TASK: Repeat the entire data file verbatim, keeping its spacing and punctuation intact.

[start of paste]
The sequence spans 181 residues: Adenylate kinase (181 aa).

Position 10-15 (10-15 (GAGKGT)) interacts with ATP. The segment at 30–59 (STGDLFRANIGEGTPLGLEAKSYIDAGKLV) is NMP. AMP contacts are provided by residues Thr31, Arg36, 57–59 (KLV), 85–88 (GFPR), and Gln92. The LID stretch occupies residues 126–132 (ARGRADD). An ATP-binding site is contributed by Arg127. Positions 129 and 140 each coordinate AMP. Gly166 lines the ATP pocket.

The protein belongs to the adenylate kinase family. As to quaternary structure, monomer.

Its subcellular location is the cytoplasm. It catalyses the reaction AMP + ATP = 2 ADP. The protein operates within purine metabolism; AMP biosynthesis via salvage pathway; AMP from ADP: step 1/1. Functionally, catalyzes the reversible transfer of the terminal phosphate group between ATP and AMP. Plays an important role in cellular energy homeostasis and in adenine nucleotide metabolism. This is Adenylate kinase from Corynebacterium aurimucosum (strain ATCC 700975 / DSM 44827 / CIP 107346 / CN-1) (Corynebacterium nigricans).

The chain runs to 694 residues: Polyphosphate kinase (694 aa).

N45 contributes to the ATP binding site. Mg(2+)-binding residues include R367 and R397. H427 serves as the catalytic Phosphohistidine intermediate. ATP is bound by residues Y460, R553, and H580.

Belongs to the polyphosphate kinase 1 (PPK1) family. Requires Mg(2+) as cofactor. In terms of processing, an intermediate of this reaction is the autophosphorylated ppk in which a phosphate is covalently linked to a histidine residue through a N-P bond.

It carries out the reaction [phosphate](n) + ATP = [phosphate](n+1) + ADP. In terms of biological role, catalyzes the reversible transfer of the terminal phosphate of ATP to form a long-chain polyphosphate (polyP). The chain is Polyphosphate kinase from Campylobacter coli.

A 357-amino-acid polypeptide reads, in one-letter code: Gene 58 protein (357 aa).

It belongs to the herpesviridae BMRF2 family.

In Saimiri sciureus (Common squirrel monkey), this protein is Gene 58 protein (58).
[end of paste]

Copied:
The sequence spans 181 residues: Adenylate kinase (181 aa).

Position 10-15 (10-15 (GAGKGT)) interacts with ATP. The segment at 30–59 (STGDLFRANIGEGTPLGLEAKSYIDAGKLV) is NMP. AMP contacts are provided by residues Thr31, Arg36, 57–59 (KLV), 85–88 (GFPR), and Gln92. The LID stretch occupies residues 126–132 (ARGRADD). An ATP-binding site is contributed by Arg127. Positions 129 and 140 each coordinate AMP. Gly166 lines the ATP pocket.

The protein belongs to the adenylate kinase family. As to quaternary structure, monomer.

Its subcellular location is the cytoplasm. It catalyses the reaction AMP + ATP = 2 ADP. The protein operates within purine metabolism; AMP biosynthesis via salvage pathway; AMP from ADP: step 1/1. Functionally, catalyzes the reversible transfer of the terminal phosphate group between ATP and AMP. Plays an important role in cellular energy homeostasis and in adenine nucleotide metabolism. This is Adenylate kinase from Corynebacterium aurimucosum (strain ATCC 700975 / DSM 44827 / CIP 107346 / CN-1) (Corynebacterium nigricans).

The chain runs to 694 residues: Polyphosphate kinase (694 aa).

N45 contributes to the ATP binding site. Mg(2+)-binding residues include R367 and R397. H427 serves as the catalytic Phosphohistidine intermediate. ATP is bound by residues Y460, R553, and H580.

Belongs to the polyphosphate kinase 1 (PPK1) family. Requires Mg(2+) as cofactor. In terms of processing, an intermediate of this reaction is the autophosphorylated ppk in which a phosphate is covalently linked to a histidine residue through a N-P bond.

It carries out the reaction [phosphate](n) + ATP = [phosphate](n+1) + ADP. In terms of biological role, catalyzes the reversible transfer of the terminal phosphate of ATP to form a long-chain polyphosphate (polyP). The chain is Polyphosphate kinase from Campylobacter coli.

A 357-amino-acid polypeptide reads, in one-letter code: Gene 58 protein (357 aa).

It belongs to the herpesviridae BMRF2 family.

In Saimiri sciureus (Common squirrel monkey), this protein is Gene 58 protein (58).